China and the politics of the back door

05 March 2015
China and the politics of the back door
A worker hangs a large Chinese national flag covering a local government building to celebrate the upcoming National Day in downtown Qingdao city, eastern China's Shandong province, September 30, 2011. Photo: Wun Hong/EPA

Myanmar’s relationship with China has always been uneasy. After Chairman Mao assumed power in 1949, remnants of the Kuomintang fled into northern Myanmar, creating all kinds of problems for the newly independent government that was already dealing with a widespread armed ethnic insurgency. The US eagerly supported the KMT.
The formation of the Communist Party of Burma was another headache for the central government. The CPB managed at one stage to occupy such major cities as Toungoo and Mandalay. It fractured in 1989 amid factional differences. The CPB’s demise was initiated by the Kokang rebel leader, U Pyone Kyar Shin, whose Myanmar National Democratic Alliance Army appears to have inflicted heavy losses on the Tatmadaw since fighting erupted in Laukkai on February 9.
The national uprising against miltary rule in 1988 and its crushing by the Tatmadaw led to a new generation of generals seizing the reins of power and the further isolation of the country after the West imposed sanctions. The sanctions pushed the junta into the embrace of Beijing and for almost two decades the Chinese got what they wanted from Myanmar at bargain prices or on favourable terms.
Myanmar’s opening to the world has enabled it to profit from its geo-political importance and abudance of natural resources. Increased competition – and in the case of the Myitsone dam, national opposition – has resulted in many deals with Chinese companies falling through, much to the chagrin of Beijing and the high-ranking Tatmadaw officers who are closely aligned with senior Chinese Communist Party officials.
China’s economic dominance in Myanmar might be coming to an end, but Beijing is not backing down voluntarily. It can still wield influence on the peace process, for example.
Of particular interest is the complex relationship between China and the Kachin Independence Organisation. The Kachin opposed the multi-billion dollar Chinese-backed Myitsone dam. In the face of an escalating national protest movement, President U Thein Sein suspended work on the project in 2011. The move earned him kudos from the broad masses of the people but created huge discomfort in the relationship with China. By then the informal ceasefire with the KIO had already crumbled.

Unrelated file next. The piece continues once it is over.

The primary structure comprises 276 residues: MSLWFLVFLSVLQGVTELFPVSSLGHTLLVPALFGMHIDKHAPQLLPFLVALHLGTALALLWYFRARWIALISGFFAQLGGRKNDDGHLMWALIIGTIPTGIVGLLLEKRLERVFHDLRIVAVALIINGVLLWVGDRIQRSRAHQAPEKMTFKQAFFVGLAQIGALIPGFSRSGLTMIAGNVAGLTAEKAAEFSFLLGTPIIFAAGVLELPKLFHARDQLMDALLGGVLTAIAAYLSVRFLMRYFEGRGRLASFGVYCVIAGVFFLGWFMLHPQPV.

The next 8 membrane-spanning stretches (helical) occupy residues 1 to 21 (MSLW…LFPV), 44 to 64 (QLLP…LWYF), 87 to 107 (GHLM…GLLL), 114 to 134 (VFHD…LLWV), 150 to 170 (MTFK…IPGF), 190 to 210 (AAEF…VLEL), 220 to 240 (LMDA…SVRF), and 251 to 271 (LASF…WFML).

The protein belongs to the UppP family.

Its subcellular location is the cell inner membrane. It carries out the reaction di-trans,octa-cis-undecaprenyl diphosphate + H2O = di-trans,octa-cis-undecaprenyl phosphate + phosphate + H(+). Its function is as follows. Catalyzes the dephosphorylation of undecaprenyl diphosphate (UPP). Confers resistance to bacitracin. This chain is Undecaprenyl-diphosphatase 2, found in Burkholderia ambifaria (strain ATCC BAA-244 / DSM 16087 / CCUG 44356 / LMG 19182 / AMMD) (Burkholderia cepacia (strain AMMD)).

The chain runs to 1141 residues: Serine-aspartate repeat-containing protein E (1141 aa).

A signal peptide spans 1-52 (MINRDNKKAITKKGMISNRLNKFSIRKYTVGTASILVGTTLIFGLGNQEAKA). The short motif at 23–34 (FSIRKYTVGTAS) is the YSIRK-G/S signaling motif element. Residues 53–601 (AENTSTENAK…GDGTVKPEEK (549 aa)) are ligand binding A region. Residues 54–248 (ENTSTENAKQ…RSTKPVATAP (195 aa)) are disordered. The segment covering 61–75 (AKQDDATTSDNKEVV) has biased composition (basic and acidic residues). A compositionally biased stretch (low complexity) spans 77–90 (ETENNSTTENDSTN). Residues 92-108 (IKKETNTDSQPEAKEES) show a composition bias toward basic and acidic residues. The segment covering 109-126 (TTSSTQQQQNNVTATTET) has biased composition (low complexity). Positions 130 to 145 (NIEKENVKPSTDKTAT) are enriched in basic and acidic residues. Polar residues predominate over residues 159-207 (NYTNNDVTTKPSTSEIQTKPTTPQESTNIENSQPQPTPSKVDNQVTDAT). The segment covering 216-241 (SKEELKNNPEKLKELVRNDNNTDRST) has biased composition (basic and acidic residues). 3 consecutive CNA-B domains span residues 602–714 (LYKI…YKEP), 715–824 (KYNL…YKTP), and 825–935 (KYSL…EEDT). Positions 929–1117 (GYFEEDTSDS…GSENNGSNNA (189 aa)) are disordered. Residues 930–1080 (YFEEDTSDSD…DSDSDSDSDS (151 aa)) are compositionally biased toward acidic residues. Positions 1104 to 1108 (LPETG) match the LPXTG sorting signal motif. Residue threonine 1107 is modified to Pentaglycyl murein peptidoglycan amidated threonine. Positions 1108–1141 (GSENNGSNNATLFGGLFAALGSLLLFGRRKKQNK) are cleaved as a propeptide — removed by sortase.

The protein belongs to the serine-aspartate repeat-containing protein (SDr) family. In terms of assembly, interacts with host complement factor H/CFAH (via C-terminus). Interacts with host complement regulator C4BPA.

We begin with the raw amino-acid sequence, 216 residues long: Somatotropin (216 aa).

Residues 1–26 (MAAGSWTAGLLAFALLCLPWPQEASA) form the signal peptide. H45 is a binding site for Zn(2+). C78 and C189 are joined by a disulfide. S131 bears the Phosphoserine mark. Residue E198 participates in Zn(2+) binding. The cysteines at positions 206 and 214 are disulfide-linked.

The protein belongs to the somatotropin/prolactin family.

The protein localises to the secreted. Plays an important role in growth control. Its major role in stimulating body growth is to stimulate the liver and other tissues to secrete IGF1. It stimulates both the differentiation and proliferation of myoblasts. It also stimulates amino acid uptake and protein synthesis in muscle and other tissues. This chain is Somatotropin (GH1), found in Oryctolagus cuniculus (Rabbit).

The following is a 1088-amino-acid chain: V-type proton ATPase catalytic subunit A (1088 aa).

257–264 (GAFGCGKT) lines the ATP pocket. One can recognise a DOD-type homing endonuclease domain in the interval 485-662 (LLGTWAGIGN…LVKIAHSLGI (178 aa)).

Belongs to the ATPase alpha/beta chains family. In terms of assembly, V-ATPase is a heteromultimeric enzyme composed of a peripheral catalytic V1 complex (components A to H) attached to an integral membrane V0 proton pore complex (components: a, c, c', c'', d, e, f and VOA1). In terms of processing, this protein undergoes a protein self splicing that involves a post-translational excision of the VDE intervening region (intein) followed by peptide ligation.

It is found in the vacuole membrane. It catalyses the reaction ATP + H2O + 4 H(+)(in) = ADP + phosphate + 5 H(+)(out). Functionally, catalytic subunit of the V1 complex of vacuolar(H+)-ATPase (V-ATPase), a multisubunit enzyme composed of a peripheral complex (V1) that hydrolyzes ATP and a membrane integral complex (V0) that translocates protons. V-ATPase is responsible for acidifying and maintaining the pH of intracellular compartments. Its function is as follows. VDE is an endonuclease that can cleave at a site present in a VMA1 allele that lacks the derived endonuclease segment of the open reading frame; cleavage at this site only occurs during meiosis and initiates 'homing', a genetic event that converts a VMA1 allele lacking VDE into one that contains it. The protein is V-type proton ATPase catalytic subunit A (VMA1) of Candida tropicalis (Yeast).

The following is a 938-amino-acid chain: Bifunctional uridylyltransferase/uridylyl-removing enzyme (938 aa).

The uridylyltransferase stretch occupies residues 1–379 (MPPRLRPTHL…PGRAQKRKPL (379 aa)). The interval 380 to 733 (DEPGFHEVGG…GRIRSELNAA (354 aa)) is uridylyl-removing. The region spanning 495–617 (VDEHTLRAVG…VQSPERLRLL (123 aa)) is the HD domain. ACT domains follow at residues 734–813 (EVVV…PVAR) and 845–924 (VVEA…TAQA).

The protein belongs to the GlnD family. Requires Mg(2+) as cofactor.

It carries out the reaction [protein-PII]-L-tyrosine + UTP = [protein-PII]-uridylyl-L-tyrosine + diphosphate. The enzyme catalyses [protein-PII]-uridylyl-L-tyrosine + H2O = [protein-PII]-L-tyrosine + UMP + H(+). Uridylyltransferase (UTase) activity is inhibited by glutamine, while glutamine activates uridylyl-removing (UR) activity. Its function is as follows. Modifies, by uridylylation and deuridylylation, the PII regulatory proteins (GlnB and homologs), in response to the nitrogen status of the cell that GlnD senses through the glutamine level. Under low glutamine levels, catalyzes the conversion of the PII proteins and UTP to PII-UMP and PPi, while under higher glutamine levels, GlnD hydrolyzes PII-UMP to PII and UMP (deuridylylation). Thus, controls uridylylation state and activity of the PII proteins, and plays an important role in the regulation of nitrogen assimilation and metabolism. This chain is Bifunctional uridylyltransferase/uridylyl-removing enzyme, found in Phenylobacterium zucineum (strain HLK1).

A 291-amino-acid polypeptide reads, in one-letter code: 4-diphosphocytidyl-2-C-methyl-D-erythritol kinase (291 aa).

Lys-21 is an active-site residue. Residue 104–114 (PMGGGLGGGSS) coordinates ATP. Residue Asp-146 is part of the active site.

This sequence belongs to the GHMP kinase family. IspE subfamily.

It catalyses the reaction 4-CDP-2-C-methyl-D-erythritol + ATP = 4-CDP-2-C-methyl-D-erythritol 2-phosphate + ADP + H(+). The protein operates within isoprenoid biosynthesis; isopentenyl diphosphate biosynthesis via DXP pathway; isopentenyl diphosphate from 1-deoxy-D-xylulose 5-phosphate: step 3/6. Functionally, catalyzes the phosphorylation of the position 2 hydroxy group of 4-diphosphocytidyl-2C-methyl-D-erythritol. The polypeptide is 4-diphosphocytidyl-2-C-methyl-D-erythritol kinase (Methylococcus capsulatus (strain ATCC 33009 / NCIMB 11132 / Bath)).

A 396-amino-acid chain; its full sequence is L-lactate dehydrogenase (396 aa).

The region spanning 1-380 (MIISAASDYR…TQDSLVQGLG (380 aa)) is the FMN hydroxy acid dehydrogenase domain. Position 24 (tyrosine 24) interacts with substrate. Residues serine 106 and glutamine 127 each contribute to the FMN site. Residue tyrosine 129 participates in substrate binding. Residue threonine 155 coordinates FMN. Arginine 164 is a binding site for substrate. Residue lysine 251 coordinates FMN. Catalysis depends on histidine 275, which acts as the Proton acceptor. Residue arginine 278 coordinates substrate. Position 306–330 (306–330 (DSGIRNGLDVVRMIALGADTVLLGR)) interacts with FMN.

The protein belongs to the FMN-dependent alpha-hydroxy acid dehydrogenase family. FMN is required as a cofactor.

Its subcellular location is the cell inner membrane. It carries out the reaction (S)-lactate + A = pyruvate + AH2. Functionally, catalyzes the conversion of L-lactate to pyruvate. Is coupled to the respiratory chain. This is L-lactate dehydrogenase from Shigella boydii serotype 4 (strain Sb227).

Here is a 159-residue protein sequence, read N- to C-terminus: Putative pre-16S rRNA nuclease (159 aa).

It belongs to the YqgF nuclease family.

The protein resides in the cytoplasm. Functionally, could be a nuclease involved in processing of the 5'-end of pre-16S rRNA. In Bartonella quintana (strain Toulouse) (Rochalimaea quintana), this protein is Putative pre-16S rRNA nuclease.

The KIO depends on China for revenue from its jade and timber exports and the supply of arms and ammunition. As long as China supports the KIO, it will be able to sustain its armed struggle.
Beijing is also grooming senior leaders of the KIO and its armed wing, the Kachin Independence Army. Some high ranking KIA officers have been offered scholarship at Chinese universities. Among them is U Mung Aung, the assistant to KIA deputy chief of staff Major-General Gun Maw. U Mung Aung is studying Chinese language at Qinghai University and plans to study for a master’s degree in Chinese politics, foreign policy and international relations.
In another telling development, an interview with MNDAA leader U Pyone Kyar Shin, whose Chinese name is Peng Jiasheng, was published earlier this month by the Global Times, a Chinese government-sponsored newspaper known for its strongly nationalist readership.
“Was it published because the Communist Party of China and Beijing want to send a message to Myanmar?” columnist Sithu Aung Myint wondered in the Myanmar Times.
If so, Beijng is playing a dangerous game. On the one hand it needs stability to secure a steady flow of crude oil and natural gas through the Kyaukphyu pipeline, and on the other it is trying to exert pressure on the government by fostering ties with its ethnic opponents.
Might its strategy be intended to help China-friendly officers to return to power? In the event of a national crisis, the constitution provides for the President to temporarily hand over power to the Commander in Chief.
The suspended US$3.6 billion Myitsone hydro-electric dam project will be one of the first items on the agenda of the new government.
Whatever the scenario, the Chinese have made clear through their actions that they want a bigger piece of the cake and that they are prepared to resort to old-style covert dirty politics to bully Nay Pyi Taw into giving them what they want.